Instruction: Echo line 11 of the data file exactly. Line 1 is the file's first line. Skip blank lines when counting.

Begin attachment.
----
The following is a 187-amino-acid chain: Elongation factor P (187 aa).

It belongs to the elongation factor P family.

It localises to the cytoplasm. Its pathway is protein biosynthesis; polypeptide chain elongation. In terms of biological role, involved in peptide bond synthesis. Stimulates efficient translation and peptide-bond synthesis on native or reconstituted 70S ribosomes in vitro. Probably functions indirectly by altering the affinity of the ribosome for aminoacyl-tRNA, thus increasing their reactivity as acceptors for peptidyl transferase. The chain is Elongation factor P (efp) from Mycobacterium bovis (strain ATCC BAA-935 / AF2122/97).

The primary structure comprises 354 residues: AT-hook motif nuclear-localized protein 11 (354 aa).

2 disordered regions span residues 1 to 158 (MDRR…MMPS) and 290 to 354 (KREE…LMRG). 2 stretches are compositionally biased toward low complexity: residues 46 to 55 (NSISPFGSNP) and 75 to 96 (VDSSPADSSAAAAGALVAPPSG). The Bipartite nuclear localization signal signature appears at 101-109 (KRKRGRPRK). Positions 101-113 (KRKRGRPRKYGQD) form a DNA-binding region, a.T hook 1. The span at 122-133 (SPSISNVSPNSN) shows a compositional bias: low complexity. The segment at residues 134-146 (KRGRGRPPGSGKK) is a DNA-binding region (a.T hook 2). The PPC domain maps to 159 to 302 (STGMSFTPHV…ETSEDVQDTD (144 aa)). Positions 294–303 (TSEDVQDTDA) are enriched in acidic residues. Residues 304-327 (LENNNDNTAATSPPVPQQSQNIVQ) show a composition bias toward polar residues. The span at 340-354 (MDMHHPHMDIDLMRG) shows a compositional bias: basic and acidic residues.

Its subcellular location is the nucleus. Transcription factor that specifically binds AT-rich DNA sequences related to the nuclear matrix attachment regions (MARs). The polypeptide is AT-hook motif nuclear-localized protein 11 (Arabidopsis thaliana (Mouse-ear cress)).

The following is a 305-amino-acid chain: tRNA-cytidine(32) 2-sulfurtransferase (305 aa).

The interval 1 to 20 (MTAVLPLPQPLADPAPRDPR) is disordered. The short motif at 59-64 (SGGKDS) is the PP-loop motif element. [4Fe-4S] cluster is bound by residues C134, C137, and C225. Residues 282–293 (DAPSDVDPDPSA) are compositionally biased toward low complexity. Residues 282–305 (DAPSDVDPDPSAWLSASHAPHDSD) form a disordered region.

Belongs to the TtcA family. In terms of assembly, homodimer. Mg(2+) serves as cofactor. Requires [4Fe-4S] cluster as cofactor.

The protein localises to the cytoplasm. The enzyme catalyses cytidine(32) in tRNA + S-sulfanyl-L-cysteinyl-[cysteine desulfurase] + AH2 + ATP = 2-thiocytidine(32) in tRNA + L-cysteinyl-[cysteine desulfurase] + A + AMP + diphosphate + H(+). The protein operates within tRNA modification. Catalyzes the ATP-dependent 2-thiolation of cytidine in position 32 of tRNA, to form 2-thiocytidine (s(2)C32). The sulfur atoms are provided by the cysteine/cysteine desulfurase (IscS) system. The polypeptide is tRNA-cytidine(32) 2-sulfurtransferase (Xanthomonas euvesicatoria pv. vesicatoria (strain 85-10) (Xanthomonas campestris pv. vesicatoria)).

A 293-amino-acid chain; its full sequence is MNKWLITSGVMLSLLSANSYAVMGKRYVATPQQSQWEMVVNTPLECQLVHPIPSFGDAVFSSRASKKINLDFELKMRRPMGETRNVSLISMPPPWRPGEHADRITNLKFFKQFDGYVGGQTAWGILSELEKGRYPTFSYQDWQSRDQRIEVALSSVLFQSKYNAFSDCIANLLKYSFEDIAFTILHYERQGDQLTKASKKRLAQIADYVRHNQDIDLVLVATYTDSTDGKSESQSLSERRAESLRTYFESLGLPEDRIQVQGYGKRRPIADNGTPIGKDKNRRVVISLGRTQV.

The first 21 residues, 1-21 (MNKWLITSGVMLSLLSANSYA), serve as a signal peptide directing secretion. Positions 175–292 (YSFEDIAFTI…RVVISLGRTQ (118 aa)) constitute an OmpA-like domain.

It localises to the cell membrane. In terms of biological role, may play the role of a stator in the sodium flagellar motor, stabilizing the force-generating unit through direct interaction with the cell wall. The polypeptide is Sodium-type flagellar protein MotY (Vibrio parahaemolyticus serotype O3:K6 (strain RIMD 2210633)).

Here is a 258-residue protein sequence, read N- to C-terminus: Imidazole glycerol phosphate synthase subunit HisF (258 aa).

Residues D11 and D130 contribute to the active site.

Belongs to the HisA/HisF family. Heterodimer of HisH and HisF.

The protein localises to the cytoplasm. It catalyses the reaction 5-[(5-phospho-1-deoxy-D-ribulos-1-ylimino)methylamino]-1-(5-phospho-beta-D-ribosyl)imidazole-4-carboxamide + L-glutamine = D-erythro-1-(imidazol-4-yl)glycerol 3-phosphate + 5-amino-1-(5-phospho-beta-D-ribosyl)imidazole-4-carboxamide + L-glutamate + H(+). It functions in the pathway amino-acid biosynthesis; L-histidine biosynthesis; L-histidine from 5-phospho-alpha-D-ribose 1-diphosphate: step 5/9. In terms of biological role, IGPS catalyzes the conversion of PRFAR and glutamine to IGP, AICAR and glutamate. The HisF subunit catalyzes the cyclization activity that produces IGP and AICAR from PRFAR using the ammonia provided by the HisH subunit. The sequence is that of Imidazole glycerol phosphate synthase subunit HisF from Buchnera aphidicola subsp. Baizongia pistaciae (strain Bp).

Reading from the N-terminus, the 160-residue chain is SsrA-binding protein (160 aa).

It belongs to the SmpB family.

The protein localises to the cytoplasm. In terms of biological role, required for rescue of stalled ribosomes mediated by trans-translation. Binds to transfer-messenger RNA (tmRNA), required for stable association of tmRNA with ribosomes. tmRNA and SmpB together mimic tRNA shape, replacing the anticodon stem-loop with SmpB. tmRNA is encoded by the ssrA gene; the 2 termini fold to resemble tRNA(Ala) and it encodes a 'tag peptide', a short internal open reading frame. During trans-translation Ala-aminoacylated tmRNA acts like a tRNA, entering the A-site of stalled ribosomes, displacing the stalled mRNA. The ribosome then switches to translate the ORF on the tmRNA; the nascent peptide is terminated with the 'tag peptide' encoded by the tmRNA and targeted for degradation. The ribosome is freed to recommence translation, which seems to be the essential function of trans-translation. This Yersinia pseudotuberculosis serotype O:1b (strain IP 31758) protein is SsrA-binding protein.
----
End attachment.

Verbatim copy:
A 293-amino-acid chain; its full sequence is MNKWLITSGVMLSLLSANSYAVMGKRYVATPQQSQWEMVVNTPLECQLVHPIPSFGDAVFSSRASKKINLDFELKMRRPMGETRNVSLISMPPPWRPGEHADRITNLKFFKQFDGYVGGQTAWGILSELEKGRYPTFSYQDWQSRDQRIEVALSSVLFQSKYNAFSDCIANLLKYSFEDIAFTILHYERQGDQLTKASKKRLAQIADYVRHNQDIDLVLVATYTDSTDGKSESQSLSERRAESLRTYFESLGLPEDRIQVQGYGKRRPIADNGTPIGKDKNRRVVISLGRTQV.